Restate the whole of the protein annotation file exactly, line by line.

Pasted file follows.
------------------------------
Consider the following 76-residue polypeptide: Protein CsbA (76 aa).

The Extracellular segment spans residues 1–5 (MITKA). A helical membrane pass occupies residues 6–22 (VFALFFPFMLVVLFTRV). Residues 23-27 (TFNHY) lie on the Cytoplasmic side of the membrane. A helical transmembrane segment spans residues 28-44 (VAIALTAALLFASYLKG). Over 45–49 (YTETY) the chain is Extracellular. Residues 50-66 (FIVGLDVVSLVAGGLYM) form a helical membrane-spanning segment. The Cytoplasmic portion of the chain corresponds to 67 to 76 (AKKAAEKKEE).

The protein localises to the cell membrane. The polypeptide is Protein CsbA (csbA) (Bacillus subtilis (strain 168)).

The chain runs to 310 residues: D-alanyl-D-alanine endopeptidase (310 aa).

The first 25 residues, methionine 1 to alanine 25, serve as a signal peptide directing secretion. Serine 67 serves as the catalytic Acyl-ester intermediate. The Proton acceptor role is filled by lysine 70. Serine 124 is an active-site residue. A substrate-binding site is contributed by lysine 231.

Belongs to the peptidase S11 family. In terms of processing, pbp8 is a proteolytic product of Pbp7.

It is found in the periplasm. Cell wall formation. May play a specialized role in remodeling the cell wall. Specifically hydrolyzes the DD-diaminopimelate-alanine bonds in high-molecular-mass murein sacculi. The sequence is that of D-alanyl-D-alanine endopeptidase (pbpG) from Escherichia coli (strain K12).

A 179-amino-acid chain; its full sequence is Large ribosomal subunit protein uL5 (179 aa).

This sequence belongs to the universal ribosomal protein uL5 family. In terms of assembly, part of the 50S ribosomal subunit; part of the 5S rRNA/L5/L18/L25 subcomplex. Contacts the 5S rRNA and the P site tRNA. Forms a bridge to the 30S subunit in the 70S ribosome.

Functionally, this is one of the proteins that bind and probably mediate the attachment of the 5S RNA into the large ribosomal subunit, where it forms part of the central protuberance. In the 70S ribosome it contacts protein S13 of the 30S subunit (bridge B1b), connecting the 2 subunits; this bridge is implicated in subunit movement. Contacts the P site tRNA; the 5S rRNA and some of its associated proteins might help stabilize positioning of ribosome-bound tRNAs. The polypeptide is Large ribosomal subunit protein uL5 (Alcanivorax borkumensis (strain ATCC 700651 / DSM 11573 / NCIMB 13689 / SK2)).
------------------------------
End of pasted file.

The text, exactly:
Consider the following 76-residue polypeptide: Protein CsbA (76 aa).

The Extracellular segment spans residues 1–5 (MITKA). A helical membrane pass occupies residues 6–22 (VFALFFPFMLVVLFTRV). Residues 23-27 (TFNHY) lie on the Cytoplasmic side of the membrane. A helical transmembrane segment spans residues 28-44 (VAIALTAALLFASYLKG). Over 45–49 (YTETY) the chain is Extracellular. Residues 50-66 (FIVGLDVVSLVAGGLYM) form a helical membrane-spanning segment. The Cytoplasmic portion of the chain corresponds to 67 to 76 (AKKAAEKKEE).

The protein localises to the cell membrane. The polypeptide is Protein CsbA (csbA) (Bacillus subtilis (strain 168)).

The chain runs to 310 residues: D-alanyl-D-alanine endopeptidase (310 aa).

The first 25 residues, methionine 1 to alanine 25, serve as a signal peptide directing secretion. Serine 67 serves as the catalytic Acyl-ester intermediate. The Proton acceptor role is filled by lysine 70. Serine 124 is an active-site residue. A substrate-binding site is contributed by lysine 231.

Belongs to the peptidase S11 family. In terms of processing, pbp8 is a proteolytic product of Pbp7.

It is found in the periplasm. Cell wall formation. May play a specialized role in remodeling the cell wall. Specifically hydrolyzes the DD-diaminopimelate-alanine bonds in high-molecular-mass murein sacculi. The sequence is that of D-alanyl-D-alanine endopeptidase (pbpG) from Escherichia coli (strain K12).

A 179-amino-acid chain; its full sequence is Large ribosomal subunit protein uL5 (179 aa).

This sequence belongs to the universal ribosomal protein uL5 family. In terms of assembly, part of the 50S ribosomal subunit; part of the 5S rRNA/L5/L18/L25 subcomplex. Contacts the 5S rRNA and the P site tRNA. Forms a bridge to the 30S subunit in the 70S ribosome.

Functionally, this is one of the proteins that bind and probably mediate the attachment of the 5S RNA into the large ribosomal subunit, where it forms part of the central protuberance. In the 70S ribosome it contacts protein S13 of the 30S subunit (bridge B1b), connecting the 2 subunits; this bridge is implicated in subunit movement. Contacts the P site tRNA; the 5S rRNA and some of its associated proteins might help stabilize positioning of ribosome-bound tRNAs. The polypeptide is Large ribosomal subunit protein uL5 (Alcanivorax borkumensis (strain ATCC 700651 / DSM 11573 / NCIMB 13689 / SK2)).